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Cellulite: Difficult Problem, No Permanent Solutions


Much like scars and stretch marks, the problem of cellulite is common and questions as to how to treat it equally so. Cellulite remains, however, an aesthetic problem that defies a single effective answer. The testament to that can be seen on the internet with hundreds of cellulite treatments and ‘cures’. I have always held to the theory that if many options exist to treat a problem, probably none of them work well. If one single treatment method was good, we would all know about it….and there would only be one treatment method, not hundreds. The large number of cellulite treatment methods exist for one simple reason…..hope. When results aren’t available, hope is the next best sales method!

The problem of cellulite is fairly well understood. These are pockets of enlarged fat that are trapped between fibers (septa) that run between the skin and the underlying tissues. The fat pockets become enlarged, due to fluid retention from lymphatic obstruction, and creates that ‘quilting’ effect much like the surface of a spring mattress. It is a phenomenon that is common in women but rare in most men. The hormonal differences have been blamed as a cause although this has never been conclusively proven. It most commonly occurs on the thighs and buttocks.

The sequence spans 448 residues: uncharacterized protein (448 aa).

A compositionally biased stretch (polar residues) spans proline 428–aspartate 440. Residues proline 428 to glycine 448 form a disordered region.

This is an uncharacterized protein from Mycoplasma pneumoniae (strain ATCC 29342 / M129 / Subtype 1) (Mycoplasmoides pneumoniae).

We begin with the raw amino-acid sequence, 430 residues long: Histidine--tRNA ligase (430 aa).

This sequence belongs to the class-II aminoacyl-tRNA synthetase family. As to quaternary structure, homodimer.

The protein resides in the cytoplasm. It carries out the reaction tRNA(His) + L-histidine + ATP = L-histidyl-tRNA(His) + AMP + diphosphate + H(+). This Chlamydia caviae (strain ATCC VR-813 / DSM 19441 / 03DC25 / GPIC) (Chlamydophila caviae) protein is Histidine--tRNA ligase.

Treatment options have been plentiful but can be divided into topical creams, various forms of lymphatic massage/manipulation, and surgery. Despite many grandiose claims, few topical treatments have ever been shown to create a significant improvement. Creams containing aminophylline (an asthma medication) have been most promising, but the rest mainly moisturize and soften the skin. If they have any effect, it is likely due to the luffing or sponging of the area which is often done as part of the at-home treatment. Lymphatic massage, particularly mechanized methods such as Endermologie, definitely produce visible results, albeit temporary. By using rollers under suction, the skin is lifted, the fibers disrupted, and fluid drainage from the fat encouraged. When on a long-term program with maintenance treatments, good results are consistently seen. The only question is… the effort (time and money) invested worth what is achieved for not a permanent result. Most recently, a minimally-invasive procedure called Carboxytherapy, appears promising. By injecting carbon dioxide under pressure underneath the skin, the cellulitic fat is remodeled and reshaped. While promising (maybe very hopeful), long-term results and studies need to be done before we jump on this bandwagon. Surgery, specifically liposuction and a method called pickling, have not panned out to be worth the effort. Liposuction of an area with cellultite can make it look even worse if not done conservatively and at a deep level. Pickling is a surgical method where a small tube with a sharp end is run under the skin to cut the fibers loose from the underside of the skin, making it smooth. While initially promising years ago, the results are not long-term and certainly not worth undergoing surgery to do.

While the search for a cellulite cure continues, non-surgical options are best although only temporary. They cause no harm, the question is merely are they worth the expense.

Dr Barry Eppley

Indianapolis,  Indiana

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